I set off to write about disappointment, but I couldn’t get myself to get through it. Because as I was starting to write about what was disappointing to me, it became apparent that it wasn’t something to be all that upset over. In the scheme of things, it felt almost trivial. Most of the things we work ourselves up over aren’t things worth worrying or stressing out over in the first place. The truth is, I had been excited to attend a seminar for the last months– one with someone I’ve never trained with before, who may have had some insights that I don’t get by training alone so often. Who may have given some skills to apply for the spring, and moving forward on this journey. I had worked myself up to be excited for it. I had my notebook prepared, already in my bag. I’d been a student for 20 years, I was excited to be one again for the sport I love.
After an incredible weekend (more on that later), Bolt and I settled in to our early weekly routine. Training briefly before teaching for a few hours Monday. Waking up Tuesday morning to bark at the blender, run outside, and pull every toy out of the basket and squeak them incessantly (all of which are his routine, by the way). But by Tuesday evening, on my way home from work, I got the call that we all dread: “What time is the vet open until tonight?”
Nothing serious. When he worked himself up, Bolt gave a few hoarse sounding coughs. Even still, we lugged ourselves to the vet. Antibiotics given, no more coughs after that– I doubted the possibility of the weekend happening. When we got home I sat on the floor with him and felt sorry for us. Upset because my poor kid, my lively happy reflected soul, wasn’t as well as he had been the day before. It’s nothing contagious. It’s, thankfully, not a case of kennel cough. It’s likely something bacterial, he’s improved with medication, something he probably picked up while inhaling a face full of dust Monday night. He’s given the occasional cough since, but nothing persistent, and nothing that has changed his desire to bark at blenders (vacuums, hair driers, brooms… you get the point), run outside, and squeak toys. If anything he’s been looking at me each night as if to say, “What are we doing? Why are we inside? Let’s do something!”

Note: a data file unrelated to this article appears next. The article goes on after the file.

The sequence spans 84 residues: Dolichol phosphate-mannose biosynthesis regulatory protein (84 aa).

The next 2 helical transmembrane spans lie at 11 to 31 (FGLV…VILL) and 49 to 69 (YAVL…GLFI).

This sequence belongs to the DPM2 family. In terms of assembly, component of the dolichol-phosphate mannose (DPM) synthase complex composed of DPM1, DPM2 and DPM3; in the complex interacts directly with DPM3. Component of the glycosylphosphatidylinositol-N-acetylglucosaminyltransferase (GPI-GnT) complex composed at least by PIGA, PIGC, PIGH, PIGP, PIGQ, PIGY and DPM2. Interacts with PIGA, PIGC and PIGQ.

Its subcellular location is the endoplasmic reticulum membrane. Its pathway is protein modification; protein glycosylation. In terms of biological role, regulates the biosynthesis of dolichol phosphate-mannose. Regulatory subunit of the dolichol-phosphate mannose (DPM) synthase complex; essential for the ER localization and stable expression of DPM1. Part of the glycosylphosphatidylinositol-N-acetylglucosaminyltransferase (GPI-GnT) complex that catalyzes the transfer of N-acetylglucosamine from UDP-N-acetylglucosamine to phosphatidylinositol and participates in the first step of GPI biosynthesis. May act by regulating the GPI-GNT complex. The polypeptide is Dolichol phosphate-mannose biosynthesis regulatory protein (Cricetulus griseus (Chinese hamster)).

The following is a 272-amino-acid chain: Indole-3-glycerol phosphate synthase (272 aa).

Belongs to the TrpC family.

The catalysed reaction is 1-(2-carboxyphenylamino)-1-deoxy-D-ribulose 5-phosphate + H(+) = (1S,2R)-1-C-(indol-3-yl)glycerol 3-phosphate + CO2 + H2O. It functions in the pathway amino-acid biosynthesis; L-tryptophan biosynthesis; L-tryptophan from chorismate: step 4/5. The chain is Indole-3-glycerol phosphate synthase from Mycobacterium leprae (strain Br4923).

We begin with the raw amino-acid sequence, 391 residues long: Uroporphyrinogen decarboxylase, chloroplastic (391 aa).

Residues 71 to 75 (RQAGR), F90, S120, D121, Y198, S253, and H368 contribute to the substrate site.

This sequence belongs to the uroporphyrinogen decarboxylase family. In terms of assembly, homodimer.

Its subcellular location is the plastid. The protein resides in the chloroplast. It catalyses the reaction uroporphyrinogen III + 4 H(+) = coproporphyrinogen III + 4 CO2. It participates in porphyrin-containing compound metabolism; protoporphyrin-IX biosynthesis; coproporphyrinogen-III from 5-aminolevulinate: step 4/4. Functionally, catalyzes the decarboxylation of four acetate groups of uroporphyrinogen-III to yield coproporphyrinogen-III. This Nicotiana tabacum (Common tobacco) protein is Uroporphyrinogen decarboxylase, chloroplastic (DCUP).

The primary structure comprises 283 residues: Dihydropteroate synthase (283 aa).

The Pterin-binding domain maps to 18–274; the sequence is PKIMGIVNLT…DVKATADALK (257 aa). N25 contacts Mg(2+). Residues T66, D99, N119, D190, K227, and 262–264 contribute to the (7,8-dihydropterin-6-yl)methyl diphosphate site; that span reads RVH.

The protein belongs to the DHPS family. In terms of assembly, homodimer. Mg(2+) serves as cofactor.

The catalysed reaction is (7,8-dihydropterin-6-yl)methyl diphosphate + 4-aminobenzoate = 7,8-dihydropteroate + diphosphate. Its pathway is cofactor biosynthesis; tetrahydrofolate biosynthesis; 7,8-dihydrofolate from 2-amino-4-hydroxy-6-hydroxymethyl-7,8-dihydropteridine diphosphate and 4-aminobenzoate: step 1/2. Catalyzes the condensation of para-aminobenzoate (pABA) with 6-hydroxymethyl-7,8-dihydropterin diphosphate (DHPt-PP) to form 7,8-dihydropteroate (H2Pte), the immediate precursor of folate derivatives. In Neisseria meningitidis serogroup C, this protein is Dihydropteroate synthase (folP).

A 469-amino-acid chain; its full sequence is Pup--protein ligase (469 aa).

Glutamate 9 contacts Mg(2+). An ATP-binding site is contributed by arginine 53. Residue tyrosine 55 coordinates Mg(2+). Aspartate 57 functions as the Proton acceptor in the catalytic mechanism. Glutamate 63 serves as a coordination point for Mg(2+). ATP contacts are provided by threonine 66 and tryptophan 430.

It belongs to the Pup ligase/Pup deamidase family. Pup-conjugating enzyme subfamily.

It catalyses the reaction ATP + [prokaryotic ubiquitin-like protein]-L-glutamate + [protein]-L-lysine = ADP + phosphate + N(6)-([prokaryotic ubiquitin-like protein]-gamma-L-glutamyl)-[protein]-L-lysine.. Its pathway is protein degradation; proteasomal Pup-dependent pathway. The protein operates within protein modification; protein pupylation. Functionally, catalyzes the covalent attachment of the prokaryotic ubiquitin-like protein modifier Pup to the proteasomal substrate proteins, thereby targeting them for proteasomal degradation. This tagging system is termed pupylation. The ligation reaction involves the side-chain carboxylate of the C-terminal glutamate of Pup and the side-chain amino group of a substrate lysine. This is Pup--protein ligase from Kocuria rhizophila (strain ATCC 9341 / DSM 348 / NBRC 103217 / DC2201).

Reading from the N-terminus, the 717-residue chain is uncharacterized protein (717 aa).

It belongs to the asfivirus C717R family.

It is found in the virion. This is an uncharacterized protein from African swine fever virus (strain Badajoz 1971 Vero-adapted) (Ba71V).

So that’s that. After four full days of holding out hope that things would be fine, I had to admit that they weren’t. That what I had built myself up to wasn’t going to happen. And even now, writing this, yes I’m disappointed, but there are far worse things in this life to spend our energy on. There are far worse things that could happen. The best thing in life is to believe that things are happening for a reason. My spiritual connection to this world has grown, my heart has expanded, and my soul has become more full through it. There will be other seminars, other training days– in fact, I’m already planning for others. I’m just so grateful to have a healthy dog at home who will be able to continue learning along with me.